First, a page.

zhanbo wrote:
A positive integer M that divides k^2 but does not divide k must satisfy
M = k * f where f is a positive factor (other than 1）of k.
(1) Only
A factor of 13 can only be obtained if k^2 = P^12 where P is a prime number.
So, k = P^6
The following six numbers can divide K^2 but not k: P^7, P^8, P^9, P^10, P^11, P^12.
Sufficient.
(2) Only
For √k to have a total of 4 factors, it is possible that √k = P^3 where P is a prime number, which is the same case as in (1). There should be six number.
It is, however, also possible to have a total of 4 factors if √k = P * Q where P and Q are two different prime numbers.
In this case, k=P^2*Q^2, k^2=P^4*Q^4.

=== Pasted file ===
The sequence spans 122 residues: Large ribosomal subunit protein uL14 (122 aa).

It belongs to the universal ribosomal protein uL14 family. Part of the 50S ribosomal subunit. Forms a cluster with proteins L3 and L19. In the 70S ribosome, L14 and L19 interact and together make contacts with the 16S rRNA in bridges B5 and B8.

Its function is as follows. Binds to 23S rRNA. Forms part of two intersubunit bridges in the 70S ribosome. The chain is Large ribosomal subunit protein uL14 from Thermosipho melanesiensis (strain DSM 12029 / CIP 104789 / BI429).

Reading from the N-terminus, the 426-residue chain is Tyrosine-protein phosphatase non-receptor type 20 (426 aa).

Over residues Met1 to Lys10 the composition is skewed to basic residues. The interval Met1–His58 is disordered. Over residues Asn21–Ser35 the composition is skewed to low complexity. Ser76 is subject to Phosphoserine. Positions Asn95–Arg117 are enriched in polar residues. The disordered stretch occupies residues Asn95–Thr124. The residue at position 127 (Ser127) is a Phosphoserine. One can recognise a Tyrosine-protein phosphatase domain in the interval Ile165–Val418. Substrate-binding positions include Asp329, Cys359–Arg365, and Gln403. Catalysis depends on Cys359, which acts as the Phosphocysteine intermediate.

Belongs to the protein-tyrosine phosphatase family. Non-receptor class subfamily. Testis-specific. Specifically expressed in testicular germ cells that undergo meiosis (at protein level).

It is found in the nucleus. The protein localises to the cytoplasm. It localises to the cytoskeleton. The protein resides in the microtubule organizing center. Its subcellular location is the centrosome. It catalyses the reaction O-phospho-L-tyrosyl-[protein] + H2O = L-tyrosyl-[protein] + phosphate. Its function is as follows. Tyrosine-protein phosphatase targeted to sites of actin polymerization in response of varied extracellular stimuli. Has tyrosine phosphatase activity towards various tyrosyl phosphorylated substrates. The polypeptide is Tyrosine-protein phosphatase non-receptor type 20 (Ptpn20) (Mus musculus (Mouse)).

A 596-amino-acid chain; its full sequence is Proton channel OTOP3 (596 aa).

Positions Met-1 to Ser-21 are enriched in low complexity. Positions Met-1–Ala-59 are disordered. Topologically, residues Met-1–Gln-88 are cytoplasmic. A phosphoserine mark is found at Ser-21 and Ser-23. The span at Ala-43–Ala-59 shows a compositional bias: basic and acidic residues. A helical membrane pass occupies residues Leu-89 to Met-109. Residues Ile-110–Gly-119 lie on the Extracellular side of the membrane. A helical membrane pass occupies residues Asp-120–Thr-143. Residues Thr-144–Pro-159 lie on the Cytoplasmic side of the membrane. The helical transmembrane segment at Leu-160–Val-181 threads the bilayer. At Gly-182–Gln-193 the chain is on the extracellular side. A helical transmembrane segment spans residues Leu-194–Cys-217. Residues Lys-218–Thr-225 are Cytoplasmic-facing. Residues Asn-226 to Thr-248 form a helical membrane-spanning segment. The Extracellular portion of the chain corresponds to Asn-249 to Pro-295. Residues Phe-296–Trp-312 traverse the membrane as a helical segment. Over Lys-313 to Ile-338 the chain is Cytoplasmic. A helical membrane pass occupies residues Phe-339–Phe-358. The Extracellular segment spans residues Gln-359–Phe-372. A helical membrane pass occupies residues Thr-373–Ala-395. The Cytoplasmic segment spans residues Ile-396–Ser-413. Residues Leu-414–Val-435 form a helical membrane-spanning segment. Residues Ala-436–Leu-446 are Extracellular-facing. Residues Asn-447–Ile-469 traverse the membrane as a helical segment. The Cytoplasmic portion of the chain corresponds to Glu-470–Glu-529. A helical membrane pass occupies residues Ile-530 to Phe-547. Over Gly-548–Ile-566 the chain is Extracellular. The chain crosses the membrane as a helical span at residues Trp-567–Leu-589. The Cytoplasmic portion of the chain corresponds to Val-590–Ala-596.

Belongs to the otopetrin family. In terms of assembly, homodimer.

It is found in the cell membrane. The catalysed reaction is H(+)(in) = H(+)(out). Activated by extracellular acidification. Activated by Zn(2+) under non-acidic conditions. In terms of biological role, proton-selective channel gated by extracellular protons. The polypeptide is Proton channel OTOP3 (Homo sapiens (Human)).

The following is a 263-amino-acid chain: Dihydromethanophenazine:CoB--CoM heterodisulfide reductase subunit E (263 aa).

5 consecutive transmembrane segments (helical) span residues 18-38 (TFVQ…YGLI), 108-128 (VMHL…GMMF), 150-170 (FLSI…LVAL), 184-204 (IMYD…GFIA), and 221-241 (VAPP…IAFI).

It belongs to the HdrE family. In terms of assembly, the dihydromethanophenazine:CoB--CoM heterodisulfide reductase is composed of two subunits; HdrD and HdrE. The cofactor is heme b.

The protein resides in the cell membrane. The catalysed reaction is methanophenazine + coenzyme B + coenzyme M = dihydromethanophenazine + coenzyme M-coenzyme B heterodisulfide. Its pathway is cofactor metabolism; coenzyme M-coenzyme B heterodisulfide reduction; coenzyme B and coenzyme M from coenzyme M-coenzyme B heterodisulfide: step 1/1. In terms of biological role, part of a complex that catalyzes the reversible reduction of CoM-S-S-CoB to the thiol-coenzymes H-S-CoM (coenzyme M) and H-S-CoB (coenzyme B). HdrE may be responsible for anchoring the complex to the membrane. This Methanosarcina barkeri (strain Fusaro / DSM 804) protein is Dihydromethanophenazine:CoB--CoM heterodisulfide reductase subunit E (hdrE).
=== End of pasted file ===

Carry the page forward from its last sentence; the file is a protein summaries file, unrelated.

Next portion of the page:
The following eight numbers can divide K^2 but not k: P^2*Q^3, P^2*Q^4, P^3*Q^2, P^3*Q^3, P^3*Q^4, P^4*Q^2, P^4*Q^3, P^4*Q4.
(The eight can be calculated via 3*3-1 because we can select one from P^2, P^3, P^4 and another one from Q^2, Q^3, Q^4. Then we remove P^2*Q^2)
Not sufficient.
The answer is (A).
Hi,
The solution posted above is almost correct but I think you missed some other nos. which can divide P^4 * Q^4 for eg. P^3, P^4, Q^3 and Q^4 these nos. shall divide y^2 but not y. Please let me know if you agree.